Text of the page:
How it works

IT-alert is a public service that sends messages to the devices in the area affected by a major emergency or an imminent or ongoing catastrophic event and helps provide timely information to potentially affected people, reducing individual and collective exposure to danger. 

IT-alert messages run through cell broadcasts. Any active mobile device connected to the cells of mobile phone operators' networks can receive an "IT-alert" message provided it is turned on. Thanks to cell-broadcast technology, the IT-alert messages can be delivered within a group of geographically close phone cells, bounding an area that corresponds to that affected by the emergency as closely as possible. 

The cell broadcast also works in cases of limited coverage or in instances of telephone band saturation. 

Devices do not receive IT-alert messages if switched off, or there is no signal and may not ring if the phone is on mute. The IT-alert service complies with the international 'Common Alerting Protocol' (CAP) standards to provide complete interoperability with other national and international public warning systems.

Users in the affected area will receive a text message with an identifiable sound to indicate the sender (IT-alert), which differs from classic ring tones. It will be seen that the sender is IT-alert.

IT-alert message notification on devices depends on the mobile phone or smartphone model, operating system, and installed version. 

No action is required to receive IT-alert messages, including test messages. In case the IT-alert item - present in the devices under the emergency alerts section - should be disabled, the messages will arrive on the devices during the tests and when the system is running, as the highest priority for sending will be used. 

Although it is not necessary to download any App to receive the IT-alert messages, circumstances may require preliminary verification of the device configuration, such as a backup or the use of an old version of the operating system. IT-alert is a public system that informs the population involved and promotes the adoption of the behaviors necessary to minimize individual and collective exposure to danger. 


No personal data of the message recipient is processed (collected, stored, consulted, etc.). IT-alert messages run via the cell-broadcast system. This technology allows phone operators to send messages to anyone - without distinction and impersonally - located in the proximity of the affected area covered by specific transmission cells of the cell network in a defined territory.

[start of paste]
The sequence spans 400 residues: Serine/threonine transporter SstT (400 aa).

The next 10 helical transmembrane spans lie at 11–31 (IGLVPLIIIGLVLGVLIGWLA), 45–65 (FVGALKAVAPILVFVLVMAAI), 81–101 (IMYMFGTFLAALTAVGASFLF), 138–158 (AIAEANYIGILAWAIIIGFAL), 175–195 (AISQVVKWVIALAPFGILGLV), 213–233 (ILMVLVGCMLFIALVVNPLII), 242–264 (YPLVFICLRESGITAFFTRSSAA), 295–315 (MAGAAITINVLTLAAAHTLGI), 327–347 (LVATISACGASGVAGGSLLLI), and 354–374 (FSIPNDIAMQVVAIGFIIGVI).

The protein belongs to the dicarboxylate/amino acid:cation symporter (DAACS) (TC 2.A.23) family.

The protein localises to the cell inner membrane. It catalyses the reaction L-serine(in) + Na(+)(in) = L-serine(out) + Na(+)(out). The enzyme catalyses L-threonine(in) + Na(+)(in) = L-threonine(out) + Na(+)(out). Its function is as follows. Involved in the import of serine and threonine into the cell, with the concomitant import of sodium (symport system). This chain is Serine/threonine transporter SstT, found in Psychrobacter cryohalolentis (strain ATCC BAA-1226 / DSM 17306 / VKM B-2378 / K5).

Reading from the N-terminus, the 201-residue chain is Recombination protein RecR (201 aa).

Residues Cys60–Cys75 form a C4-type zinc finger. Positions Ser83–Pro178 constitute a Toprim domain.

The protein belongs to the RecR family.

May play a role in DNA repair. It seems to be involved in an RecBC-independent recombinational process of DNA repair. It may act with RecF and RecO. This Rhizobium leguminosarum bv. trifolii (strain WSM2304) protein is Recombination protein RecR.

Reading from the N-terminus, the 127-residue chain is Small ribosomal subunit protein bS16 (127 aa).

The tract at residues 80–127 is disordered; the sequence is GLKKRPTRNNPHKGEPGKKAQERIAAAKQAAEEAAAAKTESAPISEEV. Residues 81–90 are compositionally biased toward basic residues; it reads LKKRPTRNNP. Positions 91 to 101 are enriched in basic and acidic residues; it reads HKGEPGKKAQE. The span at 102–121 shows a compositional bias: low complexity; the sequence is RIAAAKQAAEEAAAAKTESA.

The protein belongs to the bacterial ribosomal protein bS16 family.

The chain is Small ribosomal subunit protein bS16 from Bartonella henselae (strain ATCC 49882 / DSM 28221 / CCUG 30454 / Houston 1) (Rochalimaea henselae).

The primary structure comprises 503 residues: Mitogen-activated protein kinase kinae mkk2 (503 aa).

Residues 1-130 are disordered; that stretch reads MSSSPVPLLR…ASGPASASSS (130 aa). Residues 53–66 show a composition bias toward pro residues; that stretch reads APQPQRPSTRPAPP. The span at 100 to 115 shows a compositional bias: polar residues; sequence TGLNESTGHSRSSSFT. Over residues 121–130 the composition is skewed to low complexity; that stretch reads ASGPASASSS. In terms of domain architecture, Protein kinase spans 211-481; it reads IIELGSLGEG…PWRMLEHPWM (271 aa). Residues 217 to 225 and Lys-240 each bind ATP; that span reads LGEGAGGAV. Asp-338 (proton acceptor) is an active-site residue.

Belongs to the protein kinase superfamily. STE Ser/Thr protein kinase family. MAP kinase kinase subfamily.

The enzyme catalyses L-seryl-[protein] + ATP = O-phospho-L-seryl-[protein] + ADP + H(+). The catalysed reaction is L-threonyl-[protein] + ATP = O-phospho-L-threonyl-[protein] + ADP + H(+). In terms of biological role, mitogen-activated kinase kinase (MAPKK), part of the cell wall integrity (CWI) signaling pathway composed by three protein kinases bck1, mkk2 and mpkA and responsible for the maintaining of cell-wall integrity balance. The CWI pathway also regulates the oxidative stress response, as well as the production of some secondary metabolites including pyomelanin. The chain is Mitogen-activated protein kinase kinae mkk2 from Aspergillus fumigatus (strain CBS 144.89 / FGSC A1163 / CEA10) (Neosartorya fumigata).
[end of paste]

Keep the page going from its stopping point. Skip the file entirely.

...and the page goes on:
The system is unidirectional (from the telephone operator to the device) and does not allow any kind of return data or feedback from the reached mobile phones. This means that no personal data of the person receiving the message is processed in any way by the Civil Protection Department and the phone operator of choice. The Italian Data Protection Authority has expressed a positive opinion about the IT-alert system. The provision is available at the following link.

The IT-alert public warning system experiences limitations related to uncertainty in natural phenomena, scientific uncertainty, available technological capabilities, and the circumstances in which assessment and decision-making activities occur, often in urgent and emergency contexts requiring immediate decisions. Also, it is necessary to consider that limitations related to the latency, uncertainty, and/or unavailability of data, measurements, and information of possible malfunction and/or dysfunction of equipment and networks and the margin of error stemming from the essential discretion of assessment and decision-making activities may exist. 

One of the limitations of the cell-broadcast technology used to send IT-alert messages is the impossibility of perfectly overlapping the area estimated to be potentially affected by the emergency with the area covered by the antennas of the telephone operators being used to send the messages. This means there will be devices in areas outside the region occasionally involved in the experimental phase that may receive an IT-alert message and devices in affected areas that may not.